HOUSTON -- C.J. Wilson had the baseball secured in his locker afterward and promised to put it in a special place."It's going in a vault ... that's the highlight of my baseball career," Wilson said. On a night when outfielder Josh Hamilton made a breathtaking highlight catch in a crucial situation, Wilson's first Major League hit was what really got the Rangers going in a 7-3 victory over the Astros at Minute Maid Park on Tuesday night. The Rangers have a 3-1 lead with two games left in the Lone Star Series. The Rangers need one win in the last two games to keep the Silver Boot for the fifth straight year. Wilson's hit just wasn't any old single. It was a triple -- only the second ever by a Rangers pitcher since the designated hitter was instituted in 1973 -- and led to the Rangers' first run of the game in the third inning. They were trailing, 1-0, at the time. "That was exciting ... he really hit that ball hard," second baseman Ian Kinsler said. "When you get a run out of your pitcher, whether it's an RBI or a run scored, it definitely gets you going offensively." Kinsler drove in Wilson with a grounder to shortstop -- "playing the game," said manager Ron Washington -- and Hamilton put the Rangers ahead later in the inning with his eighth home run of the season off Astros starter Jordan Lyles. Three straight singles by Adrian Beltre, Michael Young and Nelson Cruz made it a three-run rally that was started by Wilson's triple. "That got us feeling good and playing relaxed," Hamilton said. The triple came one inning after Wilson got nailed in the foot with a line drive off the bat off Chris Johnson. The foot was still sore when Wilson, leading off the third, ripped a line drive into the right-center-field gap that skipped past center fielder Michael Bourn and up the little hill in the deepest part of the ballpark. "I didn't have much film on him," Lyles said. "I know he's athletic. I think the first pitch was a ball away that I missed. The next pitch wasn't that bad of a pitch I don't think. He put a good swing on it. I wasn't expecting it." If not for the sore foot ... "I was going for home," Wilson said. "If there is any ballpark that is custom made for an inside-the-park home run where I hit that ball, it's this one. But, after getting hit in the foot with a line drive, I couldn't take a good route around the bases. I did what I do best, make adjustments." He pulled into third base and the Rangers dugout was going nuts. Wilson got to give his teammates the Claw and Antlers signs and both trademark gestures were shown on the jumbo screen hovering over right field. As the ballpark camera zoomed in on Wilson, the crowd of 29,132 booed with each gesture Wilson made. "That's cool to get some animosity on the road," Wilson. "You're not going be loved by everyone. But it was awesome. Anytime a pitcher gets a hit, you can see the enthusiasm go up with your team. Last year, when Colby Lewis got two hits in Milwaukee, I was doing somersaults I was so happy for him." On the mound, Wilson went seven innings and raised his record to 8-3 with a 3.14 ERA by holding the Astros to two runs on seven hits. He walked two and struck out three. The foot wasn't a problem on the mound as much as a ground ball that he took off the fingertips of his left hand in the fourth inning. The fingertips went numb and he wasn't able to throw his sinker the rest of the night. But he was able to get through it and the big play was made by Hamilton in the sixth. Wilson, holding a 5-1 lead, ran into trouble that inning when Bourn led off with a triple and scored on a single by Hunter Pence. Carlos Lee followed with a long drive to deep right-center. But Hamilton raced over from center and made an all-out diving backhanded catch on the warning track. "That was ridiculous ... awesome," Wilson said. "That's the way you play the game," Washington said. "If he doesn't make that play, you never know what's going to happen in the inning." Hamilton actually wasn't happy that he didn't make a better effort chasing down a double by Clint Barmes into the left-center-field alley in the previous inning. "I sort of alligatored it ... didn't really dive after it because I was worried about diving," Hamilton said. That wasn't the case in the sixth. "I told C.J. after the inning, 'Hey try and have them hit the ball closer to me,'" Hamilton said. "The next inning, [Barmes] hit it right at me. That was pretty funny." Wilson then got Jeff Keppinger to hit a double-play grounder right at shortstop Andres Blanco and the Rangers turned an inning-ending double play. Astros manager Brad Mills was ejected for arguing the call at first base, but it was still one of three double plays turned by the Rangers on the night. The Rangers also hit three home runs. Mitch Moreland went deep in the eighth and Kinsler did so in the ninth. But the biggest hit was a triple and that's the baseball that will be stored away forever.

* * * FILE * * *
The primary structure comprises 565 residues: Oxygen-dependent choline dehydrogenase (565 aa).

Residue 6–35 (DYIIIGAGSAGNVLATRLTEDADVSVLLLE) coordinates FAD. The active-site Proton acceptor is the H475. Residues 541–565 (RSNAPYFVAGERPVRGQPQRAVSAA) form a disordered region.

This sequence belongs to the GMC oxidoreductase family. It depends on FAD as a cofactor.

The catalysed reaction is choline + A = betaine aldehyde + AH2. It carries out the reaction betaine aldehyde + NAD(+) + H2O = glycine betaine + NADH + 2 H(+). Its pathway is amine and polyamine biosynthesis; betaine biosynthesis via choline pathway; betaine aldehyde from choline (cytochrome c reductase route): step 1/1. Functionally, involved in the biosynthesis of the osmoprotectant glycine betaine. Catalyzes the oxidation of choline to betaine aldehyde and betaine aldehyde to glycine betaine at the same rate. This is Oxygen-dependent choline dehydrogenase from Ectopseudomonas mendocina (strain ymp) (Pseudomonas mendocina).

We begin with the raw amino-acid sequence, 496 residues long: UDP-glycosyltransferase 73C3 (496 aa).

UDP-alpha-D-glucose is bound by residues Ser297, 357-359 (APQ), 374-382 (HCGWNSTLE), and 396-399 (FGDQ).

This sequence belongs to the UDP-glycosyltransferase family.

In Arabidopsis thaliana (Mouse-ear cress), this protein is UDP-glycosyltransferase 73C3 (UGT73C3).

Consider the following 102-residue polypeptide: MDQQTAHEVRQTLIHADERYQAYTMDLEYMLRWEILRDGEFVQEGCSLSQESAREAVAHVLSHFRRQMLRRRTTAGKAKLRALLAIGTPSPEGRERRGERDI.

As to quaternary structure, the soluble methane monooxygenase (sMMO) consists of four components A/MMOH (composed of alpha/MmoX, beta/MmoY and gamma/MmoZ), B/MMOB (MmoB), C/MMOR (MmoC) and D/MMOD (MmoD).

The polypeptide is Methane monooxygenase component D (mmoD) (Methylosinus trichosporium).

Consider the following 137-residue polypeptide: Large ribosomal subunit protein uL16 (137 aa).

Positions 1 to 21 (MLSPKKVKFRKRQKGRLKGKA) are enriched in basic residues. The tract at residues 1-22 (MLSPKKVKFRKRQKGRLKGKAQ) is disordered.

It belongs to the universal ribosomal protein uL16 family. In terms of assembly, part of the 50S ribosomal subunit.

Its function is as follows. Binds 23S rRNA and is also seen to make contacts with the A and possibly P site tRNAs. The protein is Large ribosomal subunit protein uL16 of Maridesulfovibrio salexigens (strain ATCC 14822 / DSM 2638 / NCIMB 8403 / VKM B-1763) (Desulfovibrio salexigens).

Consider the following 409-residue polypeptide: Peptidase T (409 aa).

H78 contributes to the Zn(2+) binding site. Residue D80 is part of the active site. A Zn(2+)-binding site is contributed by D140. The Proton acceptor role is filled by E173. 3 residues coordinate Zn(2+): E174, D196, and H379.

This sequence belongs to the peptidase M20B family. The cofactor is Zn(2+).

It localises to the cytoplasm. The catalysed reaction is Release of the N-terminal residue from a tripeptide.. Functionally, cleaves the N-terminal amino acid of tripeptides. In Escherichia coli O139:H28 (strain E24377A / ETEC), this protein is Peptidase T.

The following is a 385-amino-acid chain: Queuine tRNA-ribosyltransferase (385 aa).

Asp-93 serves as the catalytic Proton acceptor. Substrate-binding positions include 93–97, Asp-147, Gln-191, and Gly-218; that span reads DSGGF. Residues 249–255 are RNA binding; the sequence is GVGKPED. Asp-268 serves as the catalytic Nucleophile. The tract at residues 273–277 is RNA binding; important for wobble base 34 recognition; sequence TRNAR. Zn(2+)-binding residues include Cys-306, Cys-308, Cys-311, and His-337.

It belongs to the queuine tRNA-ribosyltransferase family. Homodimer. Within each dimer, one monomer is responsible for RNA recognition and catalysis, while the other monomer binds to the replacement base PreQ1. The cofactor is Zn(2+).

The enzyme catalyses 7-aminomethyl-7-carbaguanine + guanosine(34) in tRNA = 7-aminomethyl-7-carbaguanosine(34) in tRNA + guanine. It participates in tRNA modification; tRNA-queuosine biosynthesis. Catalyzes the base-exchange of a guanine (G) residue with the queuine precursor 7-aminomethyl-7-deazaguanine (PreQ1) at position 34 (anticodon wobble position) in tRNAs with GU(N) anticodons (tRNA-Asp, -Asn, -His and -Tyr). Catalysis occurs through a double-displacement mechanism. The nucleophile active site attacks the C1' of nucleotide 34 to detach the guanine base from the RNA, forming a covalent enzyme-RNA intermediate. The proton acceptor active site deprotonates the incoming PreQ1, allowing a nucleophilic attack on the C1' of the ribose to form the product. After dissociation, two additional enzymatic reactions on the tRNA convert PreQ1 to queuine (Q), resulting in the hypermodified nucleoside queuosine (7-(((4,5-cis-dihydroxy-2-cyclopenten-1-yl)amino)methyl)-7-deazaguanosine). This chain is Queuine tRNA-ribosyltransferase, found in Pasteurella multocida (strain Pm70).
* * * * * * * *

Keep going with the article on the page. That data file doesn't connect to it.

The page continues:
T.R. Sullivan is a reporter for MLB.com. Read his blog, Postcards from Elysian Fields, and follow him on Twitter @Sullivan_Ranger. This story was not subject to the approval of Major League Baseball or its clubs.